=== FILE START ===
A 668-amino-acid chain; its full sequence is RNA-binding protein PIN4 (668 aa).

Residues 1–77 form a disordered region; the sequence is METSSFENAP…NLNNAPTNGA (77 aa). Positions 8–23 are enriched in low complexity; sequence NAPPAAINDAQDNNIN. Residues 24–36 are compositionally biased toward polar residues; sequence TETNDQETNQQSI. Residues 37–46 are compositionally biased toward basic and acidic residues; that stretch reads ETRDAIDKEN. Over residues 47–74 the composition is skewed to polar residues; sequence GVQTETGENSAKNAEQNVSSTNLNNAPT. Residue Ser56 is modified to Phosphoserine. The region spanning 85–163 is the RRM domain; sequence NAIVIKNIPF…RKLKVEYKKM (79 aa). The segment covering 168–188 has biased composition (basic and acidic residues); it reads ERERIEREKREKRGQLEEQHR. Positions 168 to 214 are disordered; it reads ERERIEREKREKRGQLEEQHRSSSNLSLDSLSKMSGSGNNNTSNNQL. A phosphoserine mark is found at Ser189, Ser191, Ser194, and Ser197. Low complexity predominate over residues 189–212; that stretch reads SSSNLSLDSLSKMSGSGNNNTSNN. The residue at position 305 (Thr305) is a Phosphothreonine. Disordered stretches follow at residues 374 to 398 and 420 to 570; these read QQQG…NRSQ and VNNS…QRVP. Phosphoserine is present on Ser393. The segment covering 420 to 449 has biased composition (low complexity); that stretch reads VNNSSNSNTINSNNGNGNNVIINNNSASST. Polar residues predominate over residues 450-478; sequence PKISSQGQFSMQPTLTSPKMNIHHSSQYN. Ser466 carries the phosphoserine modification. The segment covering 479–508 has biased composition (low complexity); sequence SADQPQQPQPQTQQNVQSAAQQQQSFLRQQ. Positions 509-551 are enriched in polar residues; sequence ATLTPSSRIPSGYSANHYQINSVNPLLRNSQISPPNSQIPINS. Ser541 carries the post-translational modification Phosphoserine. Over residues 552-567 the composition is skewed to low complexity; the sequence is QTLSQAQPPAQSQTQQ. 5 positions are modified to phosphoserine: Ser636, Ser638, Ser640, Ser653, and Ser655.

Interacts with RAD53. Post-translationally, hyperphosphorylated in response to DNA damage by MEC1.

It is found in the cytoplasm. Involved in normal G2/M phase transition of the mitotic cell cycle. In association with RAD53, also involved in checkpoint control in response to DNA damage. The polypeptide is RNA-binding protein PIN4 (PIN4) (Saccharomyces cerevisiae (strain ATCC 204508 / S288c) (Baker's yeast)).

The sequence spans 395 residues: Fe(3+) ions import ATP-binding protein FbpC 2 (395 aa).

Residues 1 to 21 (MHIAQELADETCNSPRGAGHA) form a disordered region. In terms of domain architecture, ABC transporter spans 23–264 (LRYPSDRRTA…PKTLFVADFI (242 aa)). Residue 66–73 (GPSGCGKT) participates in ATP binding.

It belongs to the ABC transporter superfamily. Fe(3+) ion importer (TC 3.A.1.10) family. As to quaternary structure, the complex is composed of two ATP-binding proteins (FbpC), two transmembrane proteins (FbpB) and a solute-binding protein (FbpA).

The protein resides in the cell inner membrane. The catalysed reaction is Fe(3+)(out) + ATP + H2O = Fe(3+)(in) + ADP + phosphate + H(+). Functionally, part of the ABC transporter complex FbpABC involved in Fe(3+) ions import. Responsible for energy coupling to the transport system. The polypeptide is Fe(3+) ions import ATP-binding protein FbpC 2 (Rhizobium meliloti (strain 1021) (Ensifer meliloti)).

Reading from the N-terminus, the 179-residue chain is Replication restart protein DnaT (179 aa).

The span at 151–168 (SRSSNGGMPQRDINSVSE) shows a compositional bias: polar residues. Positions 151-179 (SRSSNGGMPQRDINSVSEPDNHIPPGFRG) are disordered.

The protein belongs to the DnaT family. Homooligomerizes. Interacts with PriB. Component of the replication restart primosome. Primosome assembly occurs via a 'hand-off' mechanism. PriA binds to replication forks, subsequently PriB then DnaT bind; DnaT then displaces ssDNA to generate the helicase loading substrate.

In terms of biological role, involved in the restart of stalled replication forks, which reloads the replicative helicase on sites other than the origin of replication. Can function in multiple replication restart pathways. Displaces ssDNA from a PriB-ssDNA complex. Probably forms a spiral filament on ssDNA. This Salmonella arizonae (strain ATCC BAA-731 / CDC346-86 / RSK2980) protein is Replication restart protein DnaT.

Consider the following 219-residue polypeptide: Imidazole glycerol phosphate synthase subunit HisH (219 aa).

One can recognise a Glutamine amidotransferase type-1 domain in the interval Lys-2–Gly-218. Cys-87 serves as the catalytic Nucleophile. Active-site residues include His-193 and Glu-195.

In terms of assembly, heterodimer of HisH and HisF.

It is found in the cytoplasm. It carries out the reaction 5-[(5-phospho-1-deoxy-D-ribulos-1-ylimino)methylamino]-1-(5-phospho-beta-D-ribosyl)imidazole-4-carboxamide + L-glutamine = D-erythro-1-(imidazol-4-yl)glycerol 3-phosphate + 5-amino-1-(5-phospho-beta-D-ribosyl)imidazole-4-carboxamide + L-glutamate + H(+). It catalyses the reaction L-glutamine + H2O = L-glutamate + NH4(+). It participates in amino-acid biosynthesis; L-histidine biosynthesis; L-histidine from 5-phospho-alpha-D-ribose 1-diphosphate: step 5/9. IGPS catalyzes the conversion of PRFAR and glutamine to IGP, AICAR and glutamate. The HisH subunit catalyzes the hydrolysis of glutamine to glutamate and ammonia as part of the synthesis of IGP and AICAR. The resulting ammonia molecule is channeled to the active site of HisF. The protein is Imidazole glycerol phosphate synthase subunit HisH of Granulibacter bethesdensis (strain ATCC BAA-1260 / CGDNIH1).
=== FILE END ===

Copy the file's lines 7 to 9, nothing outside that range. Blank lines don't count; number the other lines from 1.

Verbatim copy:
It belongs to the ABC transporter superfamily. Fe(3+) ion importer (TC 3.A.1.10) family. As to quaternary structure, the complex is composed of two ATP-binding proteins (FbpC), two transmembrane proteins (FbpB) and a solute-binding protein (FbpA).

The protein resides in the cell inner membrane. The catalysed reaction is Fe(3+)(out) + ATP + H2O = Fe(3+)(in) + ADP + phosphate + H(+). Functionally, part of the ABC transporter complex FbpABC involved in Fe(3+) ions import. Responsible for energy coupling to the transport system. The polypeptide is Fe(3+) ions import ATP-binding protein FbpC 2 (Rhizobium meliloti (strain 1021) (Ensifer meliloti)).

Reading from the N-terminus, the 179-residue chain is Replication restart protein DnaT (179 aa).